A good time to consider investment property - by K Wakefield

If you are an investor and you feel you would pass the rigors of the National Credit Act, it is a good time to consider buying property for rental purposes. There are a number of reasons.

For some time the buy-to-let market has been tough but it is becoming more difficult for people to buy property so the demand for rentals has risen sharply.

There is a good supply of property for sale, property price increases have levelled off and property is taking longer to sell, which means that you have more time to research your purchase and cherry pick.

Another interest rate hike is expected which will further filter out buyers and banks have notified us that their lending criteria is about to become a lot more difficult.

For a while now there has been a serious demand and undersupply of rental accommodation particularly in Durban’s middle to lower income market. House prices have risen faster than salaries and people will need some time for their earnings to catch up

In addition people are choosing to live in an up market area although they cannot afford to buy in the area, others are sitting out the market waiting to see what happens to interest rates and property prices, and still others are building their own homes and are renting in the meantime.

As a result rentals are rising and are expected to do so for sometime.

However, buying a rental or investment property is different to buying a home and you should rely on the numbers and research, and look for a property in a high demand area. In the longer term this will make it easier to sell in the future.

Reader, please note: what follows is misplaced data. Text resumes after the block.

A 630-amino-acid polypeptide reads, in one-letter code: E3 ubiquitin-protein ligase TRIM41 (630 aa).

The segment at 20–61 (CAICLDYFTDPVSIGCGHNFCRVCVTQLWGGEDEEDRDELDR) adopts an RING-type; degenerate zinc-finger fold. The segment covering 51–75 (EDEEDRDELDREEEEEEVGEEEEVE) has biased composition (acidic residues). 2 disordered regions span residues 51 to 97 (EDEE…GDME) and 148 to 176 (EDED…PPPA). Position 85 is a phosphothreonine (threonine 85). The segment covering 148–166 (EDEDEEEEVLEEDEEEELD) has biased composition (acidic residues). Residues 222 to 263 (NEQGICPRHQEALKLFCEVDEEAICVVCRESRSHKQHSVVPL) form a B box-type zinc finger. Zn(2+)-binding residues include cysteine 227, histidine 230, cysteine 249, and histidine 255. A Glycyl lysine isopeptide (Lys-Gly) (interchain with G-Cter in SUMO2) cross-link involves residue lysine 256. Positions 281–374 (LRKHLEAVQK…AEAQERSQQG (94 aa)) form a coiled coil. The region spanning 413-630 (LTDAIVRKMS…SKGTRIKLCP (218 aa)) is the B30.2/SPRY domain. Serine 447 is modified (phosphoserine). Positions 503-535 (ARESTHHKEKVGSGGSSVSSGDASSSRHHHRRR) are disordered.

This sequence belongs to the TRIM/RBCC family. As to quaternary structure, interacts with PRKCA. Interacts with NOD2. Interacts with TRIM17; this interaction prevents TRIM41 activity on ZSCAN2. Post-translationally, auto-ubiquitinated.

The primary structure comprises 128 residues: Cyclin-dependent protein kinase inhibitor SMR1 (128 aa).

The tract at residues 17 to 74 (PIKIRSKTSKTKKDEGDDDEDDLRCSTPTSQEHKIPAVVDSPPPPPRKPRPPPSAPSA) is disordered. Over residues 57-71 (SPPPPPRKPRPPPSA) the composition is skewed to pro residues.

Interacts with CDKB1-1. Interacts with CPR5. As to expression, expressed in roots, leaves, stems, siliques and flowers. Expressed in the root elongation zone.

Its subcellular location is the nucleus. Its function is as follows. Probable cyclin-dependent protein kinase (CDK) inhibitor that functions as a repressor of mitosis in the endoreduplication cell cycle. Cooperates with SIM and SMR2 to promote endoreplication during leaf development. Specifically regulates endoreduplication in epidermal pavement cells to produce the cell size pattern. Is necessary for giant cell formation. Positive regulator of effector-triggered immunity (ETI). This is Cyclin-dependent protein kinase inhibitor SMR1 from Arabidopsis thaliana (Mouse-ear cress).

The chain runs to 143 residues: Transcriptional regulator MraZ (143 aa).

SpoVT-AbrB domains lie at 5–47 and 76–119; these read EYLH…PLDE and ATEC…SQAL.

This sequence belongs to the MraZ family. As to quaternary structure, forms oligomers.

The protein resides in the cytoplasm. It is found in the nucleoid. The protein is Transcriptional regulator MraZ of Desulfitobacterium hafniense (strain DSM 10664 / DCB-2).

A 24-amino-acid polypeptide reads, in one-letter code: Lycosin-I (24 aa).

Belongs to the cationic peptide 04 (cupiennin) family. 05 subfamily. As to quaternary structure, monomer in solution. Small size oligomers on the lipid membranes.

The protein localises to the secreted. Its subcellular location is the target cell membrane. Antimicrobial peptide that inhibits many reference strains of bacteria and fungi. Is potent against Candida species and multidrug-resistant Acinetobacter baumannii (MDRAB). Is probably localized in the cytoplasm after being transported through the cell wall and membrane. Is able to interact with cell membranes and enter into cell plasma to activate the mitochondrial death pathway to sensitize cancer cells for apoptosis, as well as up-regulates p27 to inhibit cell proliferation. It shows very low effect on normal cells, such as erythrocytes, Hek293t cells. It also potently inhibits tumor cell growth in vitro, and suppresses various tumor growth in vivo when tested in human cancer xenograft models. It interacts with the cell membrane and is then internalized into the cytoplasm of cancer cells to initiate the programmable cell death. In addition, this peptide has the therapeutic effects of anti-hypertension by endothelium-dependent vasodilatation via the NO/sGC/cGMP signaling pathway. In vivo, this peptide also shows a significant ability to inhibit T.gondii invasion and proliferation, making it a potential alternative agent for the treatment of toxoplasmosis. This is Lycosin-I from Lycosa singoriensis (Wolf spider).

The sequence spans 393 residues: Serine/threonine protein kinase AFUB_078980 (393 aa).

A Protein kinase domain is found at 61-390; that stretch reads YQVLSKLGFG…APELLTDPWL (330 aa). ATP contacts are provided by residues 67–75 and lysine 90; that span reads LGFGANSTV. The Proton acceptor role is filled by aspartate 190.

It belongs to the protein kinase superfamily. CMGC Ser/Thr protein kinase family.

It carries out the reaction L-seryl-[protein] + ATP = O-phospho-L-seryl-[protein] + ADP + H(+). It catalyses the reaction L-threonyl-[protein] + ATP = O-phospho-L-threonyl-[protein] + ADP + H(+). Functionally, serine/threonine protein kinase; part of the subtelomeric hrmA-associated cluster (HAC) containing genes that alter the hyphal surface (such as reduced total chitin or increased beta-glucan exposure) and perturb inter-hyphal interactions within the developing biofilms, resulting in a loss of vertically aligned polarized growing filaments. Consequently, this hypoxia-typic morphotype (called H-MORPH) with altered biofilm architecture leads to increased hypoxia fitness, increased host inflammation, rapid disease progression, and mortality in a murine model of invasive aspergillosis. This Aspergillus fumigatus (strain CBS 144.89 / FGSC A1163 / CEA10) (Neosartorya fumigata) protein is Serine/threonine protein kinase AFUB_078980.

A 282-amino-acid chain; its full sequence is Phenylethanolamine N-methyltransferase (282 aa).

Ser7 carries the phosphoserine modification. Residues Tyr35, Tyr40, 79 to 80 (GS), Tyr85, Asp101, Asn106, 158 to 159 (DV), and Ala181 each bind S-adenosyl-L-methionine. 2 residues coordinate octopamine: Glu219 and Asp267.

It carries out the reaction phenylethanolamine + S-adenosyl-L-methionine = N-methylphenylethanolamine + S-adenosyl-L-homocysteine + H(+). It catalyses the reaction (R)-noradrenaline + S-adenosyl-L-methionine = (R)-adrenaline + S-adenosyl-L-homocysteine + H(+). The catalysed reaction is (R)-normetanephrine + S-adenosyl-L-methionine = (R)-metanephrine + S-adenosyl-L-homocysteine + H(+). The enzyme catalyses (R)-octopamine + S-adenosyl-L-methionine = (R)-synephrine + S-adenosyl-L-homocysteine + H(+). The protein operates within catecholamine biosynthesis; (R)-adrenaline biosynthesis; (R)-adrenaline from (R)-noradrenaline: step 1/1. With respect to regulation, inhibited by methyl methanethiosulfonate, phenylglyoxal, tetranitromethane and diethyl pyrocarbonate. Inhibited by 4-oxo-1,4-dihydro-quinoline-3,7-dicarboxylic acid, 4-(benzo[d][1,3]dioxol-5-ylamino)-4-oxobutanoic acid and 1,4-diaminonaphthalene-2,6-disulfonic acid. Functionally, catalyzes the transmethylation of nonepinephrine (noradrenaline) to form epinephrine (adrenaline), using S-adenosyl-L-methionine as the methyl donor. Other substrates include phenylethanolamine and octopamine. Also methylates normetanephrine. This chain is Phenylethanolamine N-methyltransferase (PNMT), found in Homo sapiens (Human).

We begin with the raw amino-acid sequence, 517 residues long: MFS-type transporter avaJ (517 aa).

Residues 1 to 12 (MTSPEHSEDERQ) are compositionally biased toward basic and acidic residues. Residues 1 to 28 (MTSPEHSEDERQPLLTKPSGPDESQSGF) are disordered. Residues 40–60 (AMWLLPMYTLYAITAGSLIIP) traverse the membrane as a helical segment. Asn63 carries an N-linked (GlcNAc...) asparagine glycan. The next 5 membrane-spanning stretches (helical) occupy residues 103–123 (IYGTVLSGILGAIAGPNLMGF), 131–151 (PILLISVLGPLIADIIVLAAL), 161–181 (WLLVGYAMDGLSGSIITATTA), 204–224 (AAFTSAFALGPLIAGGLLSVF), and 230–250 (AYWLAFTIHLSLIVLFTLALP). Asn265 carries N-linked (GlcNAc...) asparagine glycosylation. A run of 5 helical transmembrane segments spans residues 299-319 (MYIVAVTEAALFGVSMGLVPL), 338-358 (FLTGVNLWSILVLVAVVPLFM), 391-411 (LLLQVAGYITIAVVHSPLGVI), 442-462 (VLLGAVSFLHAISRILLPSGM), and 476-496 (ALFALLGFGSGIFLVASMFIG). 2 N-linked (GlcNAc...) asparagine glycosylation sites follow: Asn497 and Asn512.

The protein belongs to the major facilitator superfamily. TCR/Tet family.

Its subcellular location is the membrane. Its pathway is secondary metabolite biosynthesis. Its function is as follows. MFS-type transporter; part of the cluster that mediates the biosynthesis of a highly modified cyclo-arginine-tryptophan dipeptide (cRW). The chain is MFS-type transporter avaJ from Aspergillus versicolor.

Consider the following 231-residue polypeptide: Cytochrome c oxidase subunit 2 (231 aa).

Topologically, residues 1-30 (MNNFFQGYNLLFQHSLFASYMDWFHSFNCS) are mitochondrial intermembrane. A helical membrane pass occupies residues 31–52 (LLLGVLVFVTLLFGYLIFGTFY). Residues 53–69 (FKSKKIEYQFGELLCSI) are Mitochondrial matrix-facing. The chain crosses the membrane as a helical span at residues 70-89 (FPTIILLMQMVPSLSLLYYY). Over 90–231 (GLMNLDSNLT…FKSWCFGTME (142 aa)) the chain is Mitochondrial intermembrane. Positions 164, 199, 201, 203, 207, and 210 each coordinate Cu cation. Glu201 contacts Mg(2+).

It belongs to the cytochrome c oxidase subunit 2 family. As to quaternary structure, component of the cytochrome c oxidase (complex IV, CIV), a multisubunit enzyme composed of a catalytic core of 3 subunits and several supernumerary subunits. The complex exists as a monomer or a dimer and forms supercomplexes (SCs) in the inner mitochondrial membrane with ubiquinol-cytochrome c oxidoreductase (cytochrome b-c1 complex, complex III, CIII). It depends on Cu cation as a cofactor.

As we are in a buyer’s market you may well get a good deal on the ideal property which may help you cover your bond costs and position yourself for capital growth.

A misconception that developed during the property buying frenzy was that rentals would cover bonds out right so the property being bought would cost the investor nothing while increasing in capital value. But this is not the case, especially if you intend getting a 100% bond.

If you buy a property for R700 000 on a 100% bond your repayments at the prime interest rate of 15 percent will be R9 218 a month.
At the moment you would probably only be able to achieve a rental of R4 500 a month, leaving you with a shortfall of R4 718. If however, you put down a deposit of 25% or more you will reduce the amount you will need to subsidize each month.

Investment wisdom does suggest that one should have a diversified portfolio and a buyers market is a good opportunity to review or establish a property portfolio, which if well managed will prove to be rewarding over time.


Keith Wakefield, CEO Wakefields Estate Agents
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